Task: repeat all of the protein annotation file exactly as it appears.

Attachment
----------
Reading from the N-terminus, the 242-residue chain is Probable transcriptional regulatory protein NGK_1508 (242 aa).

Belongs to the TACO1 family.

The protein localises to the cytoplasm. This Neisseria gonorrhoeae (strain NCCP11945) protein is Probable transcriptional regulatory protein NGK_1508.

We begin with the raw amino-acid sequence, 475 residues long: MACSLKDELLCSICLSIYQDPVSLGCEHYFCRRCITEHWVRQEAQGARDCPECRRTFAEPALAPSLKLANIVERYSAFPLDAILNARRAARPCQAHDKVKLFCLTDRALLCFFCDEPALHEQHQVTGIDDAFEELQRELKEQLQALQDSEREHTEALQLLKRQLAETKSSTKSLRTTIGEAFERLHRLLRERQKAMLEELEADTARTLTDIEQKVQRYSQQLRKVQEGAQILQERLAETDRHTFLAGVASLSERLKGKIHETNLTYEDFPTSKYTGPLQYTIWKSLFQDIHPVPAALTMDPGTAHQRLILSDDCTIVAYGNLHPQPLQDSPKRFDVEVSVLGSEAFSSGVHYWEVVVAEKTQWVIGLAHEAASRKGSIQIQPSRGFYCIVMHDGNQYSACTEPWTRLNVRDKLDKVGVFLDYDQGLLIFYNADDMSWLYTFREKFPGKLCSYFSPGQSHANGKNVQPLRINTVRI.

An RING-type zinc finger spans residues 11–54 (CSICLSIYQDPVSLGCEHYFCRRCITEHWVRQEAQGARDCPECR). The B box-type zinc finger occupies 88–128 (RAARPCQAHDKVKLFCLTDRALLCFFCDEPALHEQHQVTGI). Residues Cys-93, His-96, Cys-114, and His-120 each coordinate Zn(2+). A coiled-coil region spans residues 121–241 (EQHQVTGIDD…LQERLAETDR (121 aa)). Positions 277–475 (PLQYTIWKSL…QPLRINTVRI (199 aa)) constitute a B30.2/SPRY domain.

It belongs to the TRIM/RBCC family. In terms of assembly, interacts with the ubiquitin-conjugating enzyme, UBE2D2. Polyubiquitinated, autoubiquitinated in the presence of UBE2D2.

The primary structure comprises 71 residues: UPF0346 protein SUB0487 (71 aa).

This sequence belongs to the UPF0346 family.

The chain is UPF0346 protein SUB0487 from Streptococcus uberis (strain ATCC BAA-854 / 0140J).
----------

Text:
Reading from the N-terminus, the 242-residue chain is Probable transcriptional regulatory protein NGK_1508 (242 aa).

Belongs to the TACO1 family.

The protein localises to the cytoplasm. This Neisseria gonorrhoeae (strain NCCP11945) protein is Probable transcriptional regulatory protein NGK_1508.

We begin with the raw amino-acid sequence, 475 residues long: MACSLKDELLCSICLSIYQDPVSLGCEHYFCRRCITEHWVRQEAQGARDCPECRRTFAEPALAPSLKLANIVERYSAFPLDAILNARRAARPCQAHDKVKLFCLTDRALLCFFCDEPALHEQHQVTGIDDAFEELQRELKEQLQALQDSEREHTEALQLLKRQLAETKSSTKSLRTTIGEAFERLHRLLRERQKAMLEELEADTARTLTDIEQKVQRYSQQLRKVQEGAQILQERLAETDRHTFLAGVASLSERLKGKIHETNLTYEDFPTSKYTGPLQYTIWKSLFQDIHPVPAALTMDPGTAHQRLILSDDCTIVAYGNLHPQPLQDSPKRFDVEVSVLGSEAFSSGVHYWEVVVAEKTQWVIGLAHEAASRKGSIQIQPSRGFYCIVMHDGNQYSACTEPWTRLNVRDKLDKVGVFLDYDQGLLIFYNADDMSWLYTFREKFPGKLCSYFSPGQSHANGKNVQPLRINTVRI.

An RING-type zinc finger spans residues 11–54 (CSICLSIYQDPVSLGCEHYFCRRCITEHWVRQEAQGARDCPECR). The B box-type zinc finger occupies 88–128 (RAARPCQAHDKVKLFCLTDRALLCFFCDEPALHEQHQVTGI). Residues Cys-93, His-96, Cys-114, and His-120 each coordinate Zn(2+). A coiled-coil region spans residues 121–241 (EQHQVTGIDD…LQERLAETDR (121 aa)). Positions 277–475 (PLQYTIWKSL…QPLRINTVRI (199 aa)) constitute a B30.2/SPRY domain.

It belongs to the TRIM/RBCC family. In terms of assembly, interacts with the ubiquitin-conjugating enzyme, UBE2D2. Polyubiquitinated, autoubiquitinated in the presence of UBE2D2.

The primary structure comprises 71 residues: UPF0346 protein SUB0487 (71 aa).

This sequence belongs to the UPF0346 family.

The chain is UPF0346 protein SUB0487 from Streptococcus uberis (strain ATCC BAA-854 / 0140J).